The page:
Yeah. Well, I mean, I think that like the status quo is that there’s not much incentive other than like maybe you’ll land a job at Google who will allow you to contribute to open source 20% of your time. So there’s an asymmetry between value created and value captured and that’s fundamentally what we would wanna change at Gitcoin is close that asymmetry between value created and value captured. And what that does is like, if we can solve that problem, then what you do is that thousands of developers that worked at JP Morgan Chase or these private corporations can come work on the open internet and still pay their mortgage. Like that’s the world that we wanna build where Gitcoin’s maximally successful and we’re not there yet. Like tangibly, what you can do on Gitcoin is that the ways we figured out in order to monetize open source software developers is that we run virtual hackathons. So basically if you’re trying to contribute to crypto and you wanna get paid for it, you can work on something in a virtual hackathon with the Ethereum Foundation, with Gitcoin itself, with several other DAOs in the ecosystem. So that’s like kind of I would almost say it’s like a paid tour of the crypto ecosystem. So that’s virtual hackathons. We’ve also got this thing called Gitcoin grants, which is the number one Crowd funding platform in the Ethereum ecosystem. Basically what it does is like you can Crowd fund your contributions to pay for the work that you’re already doing, that supports Open Source software. So like hackathons are very good if you’re just entering the eco system and you wanna make a name for yourself. If you already have a name for yourself and you’re already creating value, you can use grants. In aggregate, those two products have delivered 51 million worth of funding to Open Source software developers over the last three and a half years. And we’re doing like 6 million per quarter. So it’s not peanuts. But it’s also not 500 billion per year, which is, the total market size if we’re maximally successful. Then the third thing is that we’ve got this thing called kernel, which is just basically like a web three university where we take 200 of the top new contributors to the ecosystem, the creme de la creme of the ecosystem. And we introduce them to ideas from Vitalic Buterin, and Glen Wild sometimes actually get them FaceTime with these people. And we usher them through, this is the philosophy and the ethos and the technology that you need to be successful in this space. And that’s what Colonel is. So I would consider Gitcoin to be like an internet of jobs application, but we’re unbundling what it means to have a job you are, a network age, you’re earning, you’re learning, you’re connecting and maybe hiring other people. And I just believe that’ll be peer to peer in the future as opposed to hierarchical as it was in a corporation in the past.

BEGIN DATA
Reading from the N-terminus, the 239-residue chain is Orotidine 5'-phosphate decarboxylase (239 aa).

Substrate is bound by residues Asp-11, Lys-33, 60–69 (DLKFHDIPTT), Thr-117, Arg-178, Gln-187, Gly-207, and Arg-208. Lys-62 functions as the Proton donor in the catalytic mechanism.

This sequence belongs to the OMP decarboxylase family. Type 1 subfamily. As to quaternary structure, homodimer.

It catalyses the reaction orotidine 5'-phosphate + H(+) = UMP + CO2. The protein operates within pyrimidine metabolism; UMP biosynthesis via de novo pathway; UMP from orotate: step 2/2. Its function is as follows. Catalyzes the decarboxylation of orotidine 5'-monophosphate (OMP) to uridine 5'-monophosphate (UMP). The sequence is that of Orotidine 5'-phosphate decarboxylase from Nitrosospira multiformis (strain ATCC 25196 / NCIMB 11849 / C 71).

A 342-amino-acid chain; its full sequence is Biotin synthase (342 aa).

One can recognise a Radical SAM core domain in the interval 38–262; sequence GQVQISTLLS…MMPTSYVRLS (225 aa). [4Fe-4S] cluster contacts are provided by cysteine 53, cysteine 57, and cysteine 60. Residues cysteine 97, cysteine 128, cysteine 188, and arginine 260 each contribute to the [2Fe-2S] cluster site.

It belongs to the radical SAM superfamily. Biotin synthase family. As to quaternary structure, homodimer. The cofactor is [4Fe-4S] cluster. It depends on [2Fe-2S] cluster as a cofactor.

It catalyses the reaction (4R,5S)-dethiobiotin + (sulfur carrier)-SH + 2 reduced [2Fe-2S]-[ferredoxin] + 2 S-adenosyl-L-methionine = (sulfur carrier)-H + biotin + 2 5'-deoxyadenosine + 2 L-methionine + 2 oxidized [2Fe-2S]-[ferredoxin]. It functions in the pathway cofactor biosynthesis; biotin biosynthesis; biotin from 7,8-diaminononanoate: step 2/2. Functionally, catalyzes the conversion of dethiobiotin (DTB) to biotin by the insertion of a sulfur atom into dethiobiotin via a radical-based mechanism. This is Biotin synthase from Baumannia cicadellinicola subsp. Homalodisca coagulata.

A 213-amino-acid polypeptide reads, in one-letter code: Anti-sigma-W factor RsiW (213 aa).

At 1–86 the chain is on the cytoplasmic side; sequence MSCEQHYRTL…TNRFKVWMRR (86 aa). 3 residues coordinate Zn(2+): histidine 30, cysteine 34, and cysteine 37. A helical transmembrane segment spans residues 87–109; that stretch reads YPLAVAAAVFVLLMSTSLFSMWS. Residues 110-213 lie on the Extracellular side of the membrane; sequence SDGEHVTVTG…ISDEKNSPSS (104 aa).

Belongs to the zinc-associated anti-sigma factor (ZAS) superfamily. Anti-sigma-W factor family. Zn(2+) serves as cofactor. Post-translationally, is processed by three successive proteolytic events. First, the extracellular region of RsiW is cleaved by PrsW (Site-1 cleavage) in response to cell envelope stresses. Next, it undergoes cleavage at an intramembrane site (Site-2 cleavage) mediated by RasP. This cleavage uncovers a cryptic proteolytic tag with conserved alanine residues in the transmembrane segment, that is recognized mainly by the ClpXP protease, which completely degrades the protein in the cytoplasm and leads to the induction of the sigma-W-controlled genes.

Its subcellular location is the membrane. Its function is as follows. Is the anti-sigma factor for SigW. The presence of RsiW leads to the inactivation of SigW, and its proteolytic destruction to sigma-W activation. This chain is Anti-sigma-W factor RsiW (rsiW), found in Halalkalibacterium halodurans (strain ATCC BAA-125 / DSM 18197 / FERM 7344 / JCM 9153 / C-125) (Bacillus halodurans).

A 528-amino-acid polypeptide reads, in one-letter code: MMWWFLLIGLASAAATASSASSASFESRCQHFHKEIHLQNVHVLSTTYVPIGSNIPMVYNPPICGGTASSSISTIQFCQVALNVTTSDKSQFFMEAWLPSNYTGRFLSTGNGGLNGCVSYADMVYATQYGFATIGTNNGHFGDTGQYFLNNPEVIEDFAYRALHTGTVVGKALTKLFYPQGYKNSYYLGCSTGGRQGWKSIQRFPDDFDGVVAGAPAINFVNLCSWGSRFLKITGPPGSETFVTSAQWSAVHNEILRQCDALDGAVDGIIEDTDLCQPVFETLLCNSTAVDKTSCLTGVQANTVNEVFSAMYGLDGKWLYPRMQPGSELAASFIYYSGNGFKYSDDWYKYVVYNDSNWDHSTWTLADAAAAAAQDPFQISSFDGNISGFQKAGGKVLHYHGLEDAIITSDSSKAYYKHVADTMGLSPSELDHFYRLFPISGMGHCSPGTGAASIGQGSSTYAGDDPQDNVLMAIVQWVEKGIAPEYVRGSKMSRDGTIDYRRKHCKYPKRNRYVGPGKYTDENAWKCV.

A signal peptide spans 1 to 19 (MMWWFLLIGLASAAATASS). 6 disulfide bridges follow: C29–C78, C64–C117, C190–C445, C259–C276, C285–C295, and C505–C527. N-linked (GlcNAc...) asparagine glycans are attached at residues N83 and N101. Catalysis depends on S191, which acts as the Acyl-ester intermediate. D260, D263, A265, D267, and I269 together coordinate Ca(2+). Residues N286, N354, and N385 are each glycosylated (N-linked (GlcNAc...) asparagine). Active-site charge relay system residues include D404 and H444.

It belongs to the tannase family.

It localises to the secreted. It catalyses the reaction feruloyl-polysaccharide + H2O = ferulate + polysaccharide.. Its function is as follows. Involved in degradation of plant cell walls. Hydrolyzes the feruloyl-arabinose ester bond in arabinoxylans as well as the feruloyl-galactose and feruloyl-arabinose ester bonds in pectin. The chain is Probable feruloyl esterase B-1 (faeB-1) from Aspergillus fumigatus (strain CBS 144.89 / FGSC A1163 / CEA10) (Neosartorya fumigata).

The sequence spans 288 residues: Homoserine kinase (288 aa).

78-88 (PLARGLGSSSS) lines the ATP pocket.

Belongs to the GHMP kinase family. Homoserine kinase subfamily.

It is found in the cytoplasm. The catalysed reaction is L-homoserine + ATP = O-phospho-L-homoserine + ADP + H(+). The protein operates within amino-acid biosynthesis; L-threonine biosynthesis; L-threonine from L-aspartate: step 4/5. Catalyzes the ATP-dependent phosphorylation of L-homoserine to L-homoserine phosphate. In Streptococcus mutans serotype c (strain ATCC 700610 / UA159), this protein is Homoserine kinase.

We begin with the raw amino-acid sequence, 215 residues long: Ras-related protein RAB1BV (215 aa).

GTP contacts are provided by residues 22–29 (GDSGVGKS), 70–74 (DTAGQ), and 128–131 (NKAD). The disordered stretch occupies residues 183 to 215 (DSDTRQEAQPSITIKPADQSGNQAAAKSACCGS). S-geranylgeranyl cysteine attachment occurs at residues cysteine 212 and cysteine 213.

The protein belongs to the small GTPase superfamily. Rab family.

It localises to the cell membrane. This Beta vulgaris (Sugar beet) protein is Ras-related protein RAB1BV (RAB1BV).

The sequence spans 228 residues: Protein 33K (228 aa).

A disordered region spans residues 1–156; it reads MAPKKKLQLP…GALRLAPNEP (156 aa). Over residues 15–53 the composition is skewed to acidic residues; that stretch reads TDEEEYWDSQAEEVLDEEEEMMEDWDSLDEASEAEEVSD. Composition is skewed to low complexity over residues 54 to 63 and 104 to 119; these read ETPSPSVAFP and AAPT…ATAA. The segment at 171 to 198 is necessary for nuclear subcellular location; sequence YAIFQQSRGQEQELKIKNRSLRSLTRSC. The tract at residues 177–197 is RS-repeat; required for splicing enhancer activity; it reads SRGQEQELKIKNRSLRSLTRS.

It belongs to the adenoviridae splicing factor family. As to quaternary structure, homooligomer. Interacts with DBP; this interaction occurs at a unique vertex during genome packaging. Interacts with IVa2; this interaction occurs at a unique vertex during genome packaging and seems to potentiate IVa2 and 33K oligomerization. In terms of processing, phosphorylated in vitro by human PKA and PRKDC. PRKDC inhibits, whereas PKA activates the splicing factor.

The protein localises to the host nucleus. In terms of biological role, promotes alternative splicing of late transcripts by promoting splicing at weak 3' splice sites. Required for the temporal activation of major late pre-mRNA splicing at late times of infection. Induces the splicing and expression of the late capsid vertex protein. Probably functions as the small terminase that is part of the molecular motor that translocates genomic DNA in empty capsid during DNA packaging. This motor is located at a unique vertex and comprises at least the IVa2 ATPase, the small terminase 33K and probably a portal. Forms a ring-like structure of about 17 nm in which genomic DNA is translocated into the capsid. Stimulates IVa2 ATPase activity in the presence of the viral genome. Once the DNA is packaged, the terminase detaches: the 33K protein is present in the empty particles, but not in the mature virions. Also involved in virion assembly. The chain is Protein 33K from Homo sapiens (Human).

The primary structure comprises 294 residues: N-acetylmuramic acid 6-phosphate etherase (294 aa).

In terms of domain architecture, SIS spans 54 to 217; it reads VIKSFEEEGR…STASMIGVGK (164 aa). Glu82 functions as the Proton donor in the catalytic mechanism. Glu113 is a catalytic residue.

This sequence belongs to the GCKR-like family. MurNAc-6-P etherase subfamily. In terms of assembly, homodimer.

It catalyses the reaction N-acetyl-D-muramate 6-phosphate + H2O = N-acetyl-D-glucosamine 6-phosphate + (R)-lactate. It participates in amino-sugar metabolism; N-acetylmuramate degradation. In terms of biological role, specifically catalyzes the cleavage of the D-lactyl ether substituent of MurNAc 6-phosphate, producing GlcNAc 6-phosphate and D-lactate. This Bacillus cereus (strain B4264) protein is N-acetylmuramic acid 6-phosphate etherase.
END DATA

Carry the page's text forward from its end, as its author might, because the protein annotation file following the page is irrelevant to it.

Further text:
What’s Your Plan to Capture More Market Value?
Yeah, that makes sense. So 52 million, captured so far, and you said there’s 500 billion of value generated what’s the plan to actually capture more of that per year. How does one actually capture all that value that’s generated? I feel like it’s one of your biggest challenges.
Totally. So if you ever wanna see our stats go to Gitcoin.co/results. Launch launched that page in 2017, when everyone had a flowery vision of how they were gonna change the world and Gitcoin was actually doing it, I was like, these are our stats and it’s updated every three hours. So like if you wanna see our stats, check out Gitcoin.co/results. But the question is like, how do we scale from doing 52 million you can see it’s on an accelerating trajectory. Like 6 or 9 million per quarter is what we’re doing. Our KPIs, like number go up, but for public goods funding, not asset prices. I think that the way that you do that is that you just build tools that allow crypto networks and ecosystem to allow people who want to contribute to them to contribute and to get coins for doing it. And so we’re kind of moving from like being one of the biggest ecosystem builders in the Ethereum foundation to launching this thing called Gitcoin Aqueducts, which is basically like if you’re launching an NFT project or you’re launching a De-Fi product you can take the technology that the Ethereum ecosystem uses to self organize on Gitcoin, and you can just use it for your project. So Vitalic Buderin, it’s called Gitcoin a significant pillar of the Ethereum ecosystem that some are all of the projects are using to rely on for support. And it’s just taking that playbook and giving it to every De-Fi project and NFT project that is out there. And by the way, these all have like treasuries, like Uni swap has a 6 billion treasury now. So I think that’s how you scale it up is like you just provide the tools for people who are building open source ecosystems to get contributors into their ecosystem and retain them.
Yeah. That makes a lot of sense.